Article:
Gov't Mule puts out two discs, but one has guests singing the same lyrics


O f course, we have to ask Warren Haynes about punk rock.

The 53-year-old roots-excavating guitarist, singer and songwriter consumes music the way a kid devours the bounty from his trick-or-treat bag: indiscriminately, with the emphasis on getting down as much as possible.

You hear it in Haynes’ playing with bands such as The Allman Brothers and The Dead, as well as in the tunes of his own group, Gov’t Mule, where jazz, blues, R&B and rock and roll are akin to the strands of DNA threaded inside a chromosome.

A sampling of the acts that Gov’t Mule has covered: King Crimson, Frank Zappa, U2, Son House, Deep Purple, Van Morrison, Black Sabbath.

That’s just a taste of the breadth of their influences.

But what about punk, maybe the only off-shoot of rock ’n’ roll that hasn’t had much of a presence in the Gov’t Mule canon?

Is this the last frontier that the band has yet to explore?

Have we found a way to stump a musical sponge like Haynes?

Nope.

When asked about the one sound we wonder if he has a history with, just out of curiosity’s sake, Haynes turns the conversation to Elvis Costello and The Attractions, whom one of his older brothers turned him on to in the late ’70s.

“At the time, I was listening more to jazz and blues music and wasn’t as receptive,” says Haynes, who plays tonight with Gov’t Mule at the House of Blues at Mandalay Bay. “One of the first things that made me change my mind was hearing the song ‘Alison,’ which, when you go back now and listen to what a well-crafted song that was and how it could cross over into almost any genre, that kind of defied the whole categorization thing.”

Defying the whole categorization thing is what Haynes has made a career of.

He’s best known as a guitarist, a masterful player who can convey as much emotion with a string of notes as many vocalists can with a string of words, but as a kid, he was initially more into singing.

“My first hero was James Brown,” Haynes says. “Thanks to my older brothers, I was listening to the Four Tops, The Temptations, Sam &Dave, Wilson Pickett. I learned to sing from listening to soul music in my room at a very early age. Then when I heard Sly and the Family Stone, that helped build some sort of bridge towards Jimi Hendrix. And when I heard Cream, Hendrix and Johnny Winter, that’s what made we want to play guitar.”

Eventually Haynes’ musical education would bring him around to artists like the aforementioned Costello, who would become a game changer for Haynes in more ways than one.

In addition to further broadening his already vast musical palette, turns out that Costello, now a friend of Haynes’, would have a direct effect on Gov’t Mule’s latest album, “Shout!,” all these years later.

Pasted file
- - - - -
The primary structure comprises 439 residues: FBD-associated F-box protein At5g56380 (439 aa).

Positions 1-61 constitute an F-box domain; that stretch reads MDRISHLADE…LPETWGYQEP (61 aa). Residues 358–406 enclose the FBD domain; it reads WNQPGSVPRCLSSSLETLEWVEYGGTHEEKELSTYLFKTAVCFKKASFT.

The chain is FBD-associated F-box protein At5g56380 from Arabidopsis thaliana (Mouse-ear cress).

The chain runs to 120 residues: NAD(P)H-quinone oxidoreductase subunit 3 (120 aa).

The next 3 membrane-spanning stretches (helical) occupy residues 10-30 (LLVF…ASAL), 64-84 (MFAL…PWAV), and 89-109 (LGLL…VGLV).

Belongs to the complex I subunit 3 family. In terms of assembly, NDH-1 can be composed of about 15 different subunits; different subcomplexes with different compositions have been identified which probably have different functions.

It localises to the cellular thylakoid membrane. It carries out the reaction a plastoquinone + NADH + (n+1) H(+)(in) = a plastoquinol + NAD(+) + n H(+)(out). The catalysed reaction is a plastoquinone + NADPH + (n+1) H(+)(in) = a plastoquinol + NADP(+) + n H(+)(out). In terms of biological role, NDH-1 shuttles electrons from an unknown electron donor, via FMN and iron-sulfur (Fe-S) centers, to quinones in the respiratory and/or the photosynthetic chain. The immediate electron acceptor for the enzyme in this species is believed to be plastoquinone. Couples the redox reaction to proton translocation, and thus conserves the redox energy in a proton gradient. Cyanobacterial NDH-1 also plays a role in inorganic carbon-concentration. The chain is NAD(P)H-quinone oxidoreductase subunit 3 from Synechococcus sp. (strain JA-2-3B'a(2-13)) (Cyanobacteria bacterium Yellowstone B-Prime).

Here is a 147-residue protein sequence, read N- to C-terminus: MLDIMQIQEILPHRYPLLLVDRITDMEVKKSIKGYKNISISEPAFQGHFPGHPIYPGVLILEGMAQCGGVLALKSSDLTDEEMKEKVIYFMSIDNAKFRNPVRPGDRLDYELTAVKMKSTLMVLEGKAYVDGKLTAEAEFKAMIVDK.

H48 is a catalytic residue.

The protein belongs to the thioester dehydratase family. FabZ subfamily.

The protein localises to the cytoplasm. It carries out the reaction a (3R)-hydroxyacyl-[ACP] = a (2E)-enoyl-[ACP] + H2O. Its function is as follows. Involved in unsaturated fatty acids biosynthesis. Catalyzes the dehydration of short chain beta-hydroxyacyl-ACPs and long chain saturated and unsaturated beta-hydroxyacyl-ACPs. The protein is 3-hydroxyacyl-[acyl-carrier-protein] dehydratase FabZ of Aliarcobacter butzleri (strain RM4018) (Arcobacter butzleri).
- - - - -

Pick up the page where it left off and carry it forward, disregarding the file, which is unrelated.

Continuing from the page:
At the outset of the writing process for the album, Haynes penned “Funny Little Tragedy,” a taut, punchy number as to-the-point as a fist to the jaw, which reminded Haynes of an early Costello tune.

Haynes called Costello to find out what kind of microphone he would have used during that era of his career.

He would later end up asking Costello to sing on the song.

One guest vocalist led to another, and eventually the band decided to cut a separate disc featuring a different singer on every song in addition to an album with Haynes singing the tunes.

The group didn’t just swap in new vocal tracks for Haynes’ singing, they re-recorded the songs entirely, and many of them take on decidedly new shapes, like “Stoop So Low,” which becomes even more of a bluesy slow burn with Dr. John at the mic, or the gorgeous “Captured,” which gets tightened into a singular expression of longing with My Morning Jacket frontman Jim James.

“I was always surprised with the actual results, but never with the concept of (the different vocalists) taking it to their own place,” Haynes says. “I think one of the things that happens when people listen to ‘Shout!’ is that you get some insight into what it is that singers do when they interpret a song, because my version is completely different from someone else’s. It shines a little bit of light on what that interpretation process is like.”

A wide range of singers undertook this process on “Shout!,” guests such as Ben Harper, Grace Potter, Dave Matthews, Steve Winwood and Toots Hibbert, resulting in two discs that are wholly different from one another. The first album finds Gov’t Mule jamming their songs out a bit more, taking their time to explore a tune’s every contour.

Album 2 defers more to the person behind the mic.

Together, they showcase both sides of the band: their skill at crafting tightly honed songs and the relish with which they depart from what they’ve crafted.

“One of the things that we’re always looking to achieve is some sort of balance between our love of improvisation and our love of songcraft,” Haynes says. “It’s nice to create motifs that are very improv-friendly, but my love of songwriting is as important than my love of improvisation. There’s never a time when I feel like a song is just an opportunity to jam.”

Contact reporter Jason Bracelin at jbracelin@reviewjournal.com or 702-383-0476. Follow on Twitter @JasonBracelin

 

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